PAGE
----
Synopsis: This year’s runaway hit at the London Lesbian and Gay Film Festival, Kiss Me is a stunningly rendered and honest love story about what happens when you follow your heart. When Mia and Frida’s eyes meet for the first time at a party the attraction is instant. However, Mia is engaged to be married to a man she believes she loves so acting on anything seems out of the question. When subsequent circumstances throw the two women together, openly gay Frida finds it impossible to resist seducing Mia, and Mia finds it impossible to resist. Soon, Mia must choose between following her heart or fulfilling everyone else’s expectations of her. A candid and beautiful film, Kiss Me is a classic lesbian movie in the making.
Kyss mig 7.5
eyelights: its cast. its performances. its photography. its sexy bits.
eyesores: its déjà vu plot.
“Why did you kiss me? We can’t pretend it didn’t happen.”
‘Kyss mig’ is one of those films I stumbled upon because it was available at my local library. I knew nothing about it and have heard nothing about it since. But it got pushed forward on the agenda simply because I’d been on a streak of lesbian love stories recently.
The Swedish film, which was released in 2011, tells the story of Mia’s coming out of the closet after she encounters her stepsister at her father’s 60th birthday and falls madly for her. The only problem is: she’s due to marry Tim, with whom she’s been for seven years.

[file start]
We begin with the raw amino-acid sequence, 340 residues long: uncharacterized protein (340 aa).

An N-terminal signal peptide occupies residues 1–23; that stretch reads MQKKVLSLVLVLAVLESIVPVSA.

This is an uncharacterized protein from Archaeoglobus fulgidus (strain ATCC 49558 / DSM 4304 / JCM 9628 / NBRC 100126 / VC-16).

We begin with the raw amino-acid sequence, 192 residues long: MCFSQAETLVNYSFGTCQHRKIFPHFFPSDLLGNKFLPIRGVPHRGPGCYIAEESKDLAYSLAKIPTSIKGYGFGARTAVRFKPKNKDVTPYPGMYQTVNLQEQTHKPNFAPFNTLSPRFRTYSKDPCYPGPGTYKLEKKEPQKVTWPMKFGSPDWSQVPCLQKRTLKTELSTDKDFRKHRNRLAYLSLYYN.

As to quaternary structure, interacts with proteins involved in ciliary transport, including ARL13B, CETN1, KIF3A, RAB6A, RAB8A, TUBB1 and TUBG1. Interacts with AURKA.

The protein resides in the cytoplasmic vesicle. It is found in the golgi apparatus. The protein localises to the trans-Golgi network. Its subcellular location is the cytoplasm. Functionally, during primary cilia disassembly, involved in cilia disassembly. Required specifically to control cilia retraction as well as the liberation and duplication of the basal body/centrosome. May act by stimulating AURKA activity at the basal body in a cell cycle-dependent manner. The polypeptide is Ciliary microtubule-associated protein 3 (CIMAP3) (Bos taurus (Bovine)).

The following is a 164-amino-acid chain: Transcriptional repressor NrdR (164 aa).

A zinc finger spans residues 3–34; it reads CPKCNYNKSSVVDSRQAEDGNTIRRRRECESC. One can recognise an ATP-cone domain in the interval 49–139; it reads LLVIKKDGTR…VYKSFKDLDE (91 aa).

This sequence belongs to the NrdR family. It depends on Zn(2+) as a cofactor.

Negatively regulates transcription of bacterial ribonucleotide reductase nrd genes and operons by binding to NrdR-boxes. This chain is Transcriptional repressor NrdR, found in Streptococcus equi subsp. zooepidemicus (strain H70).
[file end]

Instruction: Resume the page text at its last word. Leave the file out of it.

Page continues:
Mia’s life is about to undergo a radical change.
Though the main plot is pretty standard fare for the genre (the first one I saw, ‘When Night is Falling‘, dates back to 1995!), what makes it interesting are the subplots buried in all the familial relationships; Mia and her family’s complicated dynamics pepper the pot.
Mia herself is a mass of anxiety: she quickly becomes jealous of Tim for flirting with Frida, her stepsister, and is upset with her father for suggesting a morning walk and then forgetting about it. Underneath the surface, she’s constantly struggling with her feelings.
And there’s her father, who’s seemingly detached from his own emotions, preferring to ignore subjects he’s not keen on. Meanwhile, he’s pressuring Mia and Tim to make him a grandfather and isn’t accepting of his stepdaughter’s lesbianism, causing extra friction.
Throw in Frida’s own torment at cheating on Elin, her girlfriend, after having been the subject of infidelity herself, and you’ve got a stew that’s fit to bubble over. But it’s handled quite admirably by Alexandra-Therese Keining, who based the film on her own life.
The performances are all uniformly excellent and the cast is near-perfect, though their characters aren’t. I especially loved Liv Mjönes’ unrelenting glow as Frida and felt that Ruth Vega Fernandez brought Mia’s clockworks to the fore nicely; they balance each other out.
And, naturally, it was quite appealing to watch the two of them make out passionately, though sometimes I was left uncertain as to Mia’s motives – particularly on the first kiss, which she initiated only to reject Frida wholeheartedly afterwards. She was hot and cold.
Still, ‘Kyss mig’ is a strong effort on all counts. It may not bring anything new to the table, but it tells its tale very well, better than many of its predecessors; lesbian cinema has come a long way since the first tentative steps were taken in the genre many decades ago.
If this is now the norm, the bar is set where it should’ve been long ago.
Date of viewing: June 25, 2017